Woke up feeling much improved … Compared to yesterday I would say resurrected would not be too exaggerated. 

Today was to be a visit to a Himba village… But on the drive Tilly started feeling symptoms similar to how I began yesterday… at least she had a choice to return to camp … Which we did… 

Tilly wanted me to go with the rest of the group but NO WAY was I leaving her  after the care she took for me. 

At least she didn’t suffer the indignities of puking and shitting roadside…

 

I never did get sick the way Mike did …. just some extreme nausea but after resting in the tent until everyone came back, we were both more or less back to normal and with the others, trooped over to the lodge for an afternoon of poolside R & R.

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It was Christmas Eve  and we had planned an evening of “Secret Santa”and so, after a relaxing afternoon, we headed back to camp to decorate  our tree, wrap the presents and stash them in the tree. We poured wine and ate sparingly of the nuts and chips on offer while we entertained each other with Secret Santa antics. Dumi, Richard and Mandhla had never played it before so it was just that much more fun. They had prepared a Christmas dinner of gammon (pork), corn on the cob and a cheese bake. We didn’t eat much but what we did eat was very fine!!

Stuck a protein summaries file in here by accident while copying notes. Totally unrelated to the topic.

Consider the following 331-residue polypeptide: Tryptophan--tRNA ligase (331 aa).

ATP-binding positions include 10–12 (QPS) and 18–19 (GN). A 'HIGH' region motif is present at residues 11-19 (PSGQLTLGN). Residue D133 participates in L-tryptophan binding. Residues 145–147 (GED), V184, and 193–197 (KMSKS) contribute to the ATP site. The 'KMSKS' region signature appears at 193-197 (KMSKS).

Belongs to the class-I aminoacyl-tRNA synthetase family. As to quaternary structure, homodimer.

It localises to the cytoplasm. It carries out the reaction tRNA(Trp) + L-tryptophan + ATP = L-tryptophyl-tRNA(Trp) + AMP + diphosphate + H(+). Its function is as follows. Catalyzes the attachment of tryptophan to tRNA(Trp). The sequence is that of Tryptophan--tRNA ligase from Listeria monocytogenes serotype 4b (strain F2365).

Richard told us a Christmas story about growing up with very little money …. so little that they had only bread and peanut butter for their Christmas dinner! How fortunate were we this Christmas?

Into Himba Country; Opuwo Country Lodge 550 km

Day 11 Dec. 23 Tuesday
This was the day I was convinced that Mike had contracted Ebola!!!

The day began perfectly. Mike had set his alarm for 5 am so he could climb Spitzkoppe in time to photograph the sunrise. Much to the surprise of both of us, I managed to wake myself up enough to join him on the mountain. It was truly spectacular . . . . from almost completely dark to the first lightening of the sky to the full splendor of the newly awakened sun casting its rays on the surrounding rocks.

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As we were leaving Spitzkoppe, we found a cave. Richard told us that tribe members will go to a cave like that with a candle and some medicine from the local shaman and will spend ‘alone’ time there, meditating. . . . communing with the spirit world . . . . time spent in prayer and ritual.